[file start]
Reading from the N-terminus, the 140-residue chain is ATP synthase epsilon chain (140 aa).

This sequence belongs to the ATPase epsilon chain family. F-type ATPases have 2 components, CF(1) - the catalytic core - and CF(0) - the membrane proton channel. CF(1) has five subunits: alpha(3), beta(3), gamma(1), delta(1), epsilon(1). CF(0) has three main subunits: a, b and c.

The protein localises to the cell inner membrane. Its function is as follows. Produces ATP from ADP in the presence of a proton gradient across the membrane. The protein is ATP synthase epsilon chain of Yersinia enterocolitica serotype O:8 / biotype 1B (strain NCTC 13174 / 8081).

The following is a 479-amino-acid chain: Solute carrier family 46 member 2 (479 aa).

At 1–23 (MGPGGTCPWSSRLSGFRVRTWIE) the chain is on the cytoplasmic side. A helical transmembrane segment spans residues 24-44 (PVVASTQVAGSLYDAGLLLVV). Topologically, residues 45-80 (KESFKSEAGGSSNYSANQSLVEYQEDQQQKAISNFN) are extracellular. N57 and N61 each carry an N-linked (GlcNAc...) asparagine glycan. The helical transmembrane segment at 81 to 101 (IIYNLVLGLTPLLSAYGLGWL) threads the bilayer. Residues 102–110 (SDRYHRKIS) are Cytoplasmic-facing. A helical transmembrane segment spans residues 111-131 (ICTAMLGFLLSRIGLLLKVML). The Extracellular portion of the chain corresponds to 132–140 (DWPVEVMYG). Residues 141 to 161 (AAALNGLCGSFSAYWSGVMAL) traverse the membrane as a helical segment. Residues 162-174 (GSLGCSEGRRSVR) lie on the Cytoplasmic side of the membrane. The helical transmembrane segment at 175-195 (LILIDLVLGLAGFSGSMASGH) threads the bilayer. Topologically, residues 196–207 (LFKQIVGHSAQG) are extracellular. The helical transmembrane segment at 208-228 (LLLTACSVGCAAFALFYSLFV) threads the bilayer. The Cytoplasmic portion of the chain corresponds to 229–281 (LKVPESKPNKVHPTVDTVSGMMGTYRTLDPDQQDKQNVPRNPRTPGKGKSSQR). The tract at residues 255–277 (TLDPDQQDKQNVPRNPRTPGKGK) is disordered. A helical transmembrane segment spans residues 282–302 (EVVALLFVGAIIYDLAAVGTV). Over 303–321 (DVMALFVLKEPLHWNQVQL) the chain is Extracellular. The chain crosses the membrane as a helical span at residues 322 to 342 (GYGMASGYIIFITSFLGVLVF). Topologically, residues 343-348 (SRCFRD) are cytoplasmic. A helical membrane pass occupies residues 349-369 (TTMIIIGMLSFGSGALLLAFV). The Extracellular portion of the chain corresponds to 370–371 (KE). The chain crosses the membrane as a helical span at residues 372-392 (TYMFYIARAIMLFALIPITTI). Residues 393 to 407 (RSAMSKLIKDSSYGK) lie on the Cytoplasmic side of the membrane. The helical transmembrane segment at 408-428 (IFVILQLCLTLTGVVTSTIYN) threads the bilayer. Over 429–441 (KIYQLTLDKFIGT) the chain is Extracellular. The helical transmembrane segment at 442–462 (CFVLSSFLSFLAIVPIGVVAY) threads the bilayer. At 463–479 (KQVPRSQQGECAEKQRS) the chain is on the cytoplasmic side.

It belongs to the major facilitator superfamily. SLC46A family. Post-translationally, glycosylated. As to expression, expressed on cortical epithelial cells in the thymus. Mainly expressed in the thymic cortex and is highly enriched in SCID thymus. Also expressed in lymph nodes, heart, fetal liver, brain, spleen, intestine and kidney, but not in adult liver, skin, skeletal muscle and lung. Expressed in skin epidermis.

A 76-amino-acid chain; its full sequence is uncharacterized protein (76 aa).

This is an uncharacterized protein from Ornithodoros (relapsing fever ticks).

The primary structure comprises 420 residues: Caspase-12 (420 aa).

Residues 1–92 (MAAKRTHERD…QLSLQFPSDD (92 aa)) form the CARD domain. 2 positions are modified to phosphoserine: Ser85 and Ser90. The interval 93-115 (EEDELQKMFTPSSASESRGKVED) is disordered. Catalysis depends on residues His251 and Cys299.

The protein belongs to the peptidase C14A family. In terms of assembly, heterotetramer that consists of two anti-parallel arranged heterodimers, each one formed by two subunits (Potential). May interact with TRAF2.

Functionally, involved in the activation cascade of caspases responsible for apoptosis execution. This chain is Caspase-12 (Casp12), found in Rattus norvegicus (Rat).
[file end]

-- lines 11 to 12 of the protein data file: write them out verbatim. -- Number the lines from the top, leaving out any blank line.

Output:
The protein belongs to the peptidase C14A family. In terms of assembly, heterotetramer that consists of two anti-parallel arranged heterodimers, each one formed by two subunits (Potential). May interact with TRAF2.

Functionally, involved in the activation cascade of caspases responsible for apoptosis execution. This chain is Caspase-12 (Casp12), found in Rattus norvegicus (Rat).